The EU and US are using substandard medicines as an excuse to tighten IP rules, boosting pharma profits while making it harder for the poor to access drugs, according to Oxfam.
Focusing on fighting counterfeits through expansion of intellectual property (IP) fails to address the public health threat of substandard and falsified drugs, says Oxfam. Worse, the measures, such as the Anti-Counterfeiting Trade Agreement (ACTA), will limit access to generic medicines.
“[The US and European Union] have used the crisis in medicine quality in developing countries as an excuse to push for new IP rules that will boost the profits of pharmaceutical giants at the expense of affordable medicines for the poor”, said Rohit Malpani, Oxfam senior policy adviser.
Concerns surround “expansive definitions of ‘counterfeit’” which could, according to Oxfam, include substandard and legitimate generic products. Seizure of generic shipments in Europe emphasized the concerns, although in December it appeared the dispute had been resolved .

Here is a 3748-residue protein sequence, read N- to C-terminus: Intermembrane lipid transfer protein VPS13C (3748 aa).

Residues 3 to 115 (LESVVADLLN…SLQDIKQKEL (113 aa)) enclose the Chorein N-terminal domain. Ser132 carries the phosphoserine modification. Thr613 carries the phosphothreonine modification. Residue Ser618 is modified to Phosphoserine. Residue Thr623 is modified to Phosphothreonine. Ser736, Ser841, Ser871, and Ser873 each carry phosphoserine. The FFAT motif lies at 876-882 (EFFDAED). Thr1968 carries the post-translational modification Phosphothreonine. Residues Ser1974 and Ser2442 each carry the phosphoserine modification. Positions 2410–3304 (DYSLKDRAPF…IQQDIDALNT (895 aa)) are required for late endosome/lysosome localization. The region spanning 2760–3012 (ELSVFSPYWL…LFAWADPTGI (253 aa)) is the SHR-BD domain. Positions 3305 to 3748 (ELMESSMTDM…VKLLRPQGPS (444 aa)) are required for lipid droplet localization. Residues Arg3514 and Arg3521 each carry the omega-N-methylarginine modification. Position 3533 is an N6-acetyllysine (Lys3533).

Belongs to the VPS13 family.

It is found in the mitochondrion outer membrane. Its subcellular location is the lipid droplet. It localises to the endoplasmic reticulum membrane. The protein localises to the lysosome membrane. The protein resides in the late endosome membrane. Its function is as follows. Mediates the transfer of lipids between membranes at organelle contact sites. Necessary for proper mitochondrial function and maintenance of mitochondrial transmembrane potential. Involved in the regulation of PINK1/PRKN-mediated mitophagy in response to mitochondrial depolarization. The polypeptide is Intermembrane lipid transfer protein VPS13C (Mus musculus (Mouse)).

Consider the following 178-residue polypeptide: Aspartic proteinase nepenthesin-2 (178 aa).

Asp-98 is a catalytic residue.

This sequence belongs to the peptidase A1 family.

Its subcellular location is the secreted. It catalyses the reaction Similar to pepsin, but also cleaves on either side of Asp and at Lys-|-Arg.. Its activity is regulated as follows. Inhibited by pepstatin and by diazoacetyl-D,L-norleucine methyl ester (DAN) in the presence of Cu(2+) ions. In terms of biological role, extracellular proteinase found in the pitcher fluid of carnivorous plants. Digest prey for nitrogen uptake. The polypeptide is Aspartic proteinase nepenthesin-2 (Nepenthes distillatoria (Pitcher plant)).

Similar accusations have previously been leveled at ACTA , the International Medical Products Anti-Counterfeiting Taskforce (IMPACT) and Trade-Related Aspects of Intellectual Property Rights (TRIPS).
Oxfam calls on developed countries, developing nations, the World Health Organization (WHO) and the pharmaceutical industry to take action to ensure supply of quality, effective medicines.
For instance, pharma should recognise the public health threat posed by IMPACT, while the developed world should support initiatives to improve quality assurance in low-income countries.
These developing countries should prioritise expansion of public health infrastructure, says Oxfam. Also, Malpani said: “It is critical that poor countries ignore rich-country pressure, and focus instead on solutions that will ensure both quality and affordability of medicines.”
Oxfam released the Eye on the Ball report at the Sixth Global Congress on Combating Counterfeiting and Piracy which is being held in Paris, France today. The congress is hosted by France’s National Industrial Property Institute (INPI) and Interpol is also involved.